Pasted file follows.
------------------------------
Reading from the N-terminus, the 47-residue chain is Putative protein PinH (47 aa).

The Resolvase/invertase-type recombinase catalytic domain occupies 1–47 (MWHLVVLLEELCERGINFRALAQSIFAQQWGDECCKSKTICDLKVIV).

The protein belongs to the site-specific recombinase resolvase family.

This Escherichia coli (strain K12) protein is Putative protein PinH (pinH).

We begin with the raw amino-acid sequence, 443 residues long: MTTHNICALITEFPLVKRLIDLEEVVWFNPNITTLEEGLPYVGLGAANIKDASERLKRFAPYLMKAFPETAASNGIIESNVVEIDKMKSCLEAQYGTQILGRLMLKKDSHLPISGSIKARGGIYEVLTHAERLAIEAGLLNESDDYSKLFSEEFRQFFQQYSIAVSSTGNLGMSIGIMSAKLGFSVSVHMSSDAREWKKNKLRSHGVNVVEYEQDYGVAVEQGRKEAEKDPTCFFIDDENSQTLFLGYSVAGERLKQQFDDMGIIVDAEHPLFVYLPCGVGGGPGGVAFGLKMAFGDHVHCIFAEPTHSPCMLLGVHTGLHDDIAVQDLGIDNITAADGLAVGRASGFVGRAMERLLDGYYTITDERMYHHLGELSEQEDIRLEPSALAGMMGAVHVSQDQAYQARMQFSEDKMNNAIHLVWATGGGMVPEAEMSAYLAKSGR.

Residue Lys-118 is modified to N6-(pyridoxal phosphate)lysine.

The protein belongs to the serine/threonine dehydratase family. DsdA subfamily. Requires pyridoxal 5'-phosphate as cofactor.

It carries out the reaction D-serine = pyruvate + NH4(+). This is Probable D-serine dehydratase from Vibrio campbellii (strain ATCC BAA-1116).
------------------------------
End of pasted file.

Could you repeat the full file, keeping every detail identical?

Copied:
Reading from the N-terminus, the 47-residue chain is Putative protein PinH (47 aa).

The Resolvase/invertase-type recombinase catalytic domain occupies 1–47 (MWHLVVLLEELCERGINFRALAQSIFAQQWGDECCKSKTICDLKVIV).

The protein belongs to the site-specific recombinase resolvase family.

This Escherichia coli (strain K12) protein is Putative protein PinH (pinH).

We begin with the raw amino-acid sequence, 443 residues long: MTTHNICALITEFPLVKRLIDLEEVVWFNPNITTLEEGLPYVGLGAANIKDASERLKRFAPYLMKAFPETAASNGIIESNVVEIDKMKSCLEAQYGTQILGRLMLKKDSHLPISGSIKARGGIYEVLTHAERLAIEAGLLNESDDYSKLFSEEFRQFFQQYSIAVSSTGNLGMSIGIMSAKLGFSVSVHMSSDAREWKKNKLRSHGVNVVEYEQDYGVAVEQGRKEAEKDPTCFFIDDENSQTLFLGYSVAGERLKQQFDDMGIIVDAEHPLFVYLPCGVGGGPGGVAFGLKMAFGDHVHCIFAEPTHSPCMLLGVHTGLHDDIAVQDLGIDNITAADGLAVGRASGFVGRAMERLLDGYYTITDERMYHHLGELSEQEDIRLEPSALAGMMGAVHVSQDQAYQARMQFSEDKMNNAIHLVWATGGGMVPEAEMSAYLAKSGR.

Residue Lys-118 is modified to N6-(pyridoxal phosphate)lysine.

The protein belongs to the serine/threonine dehydratase family. DsdA subfamily. Requires pyridoxal 5'-phosphate as cofactor.

It carries out the reaction D-serine = pyruvate + NH4(+). This is Probable D-serine dehydratase from Vibrio campbellii (strain ATCC BAA-1116).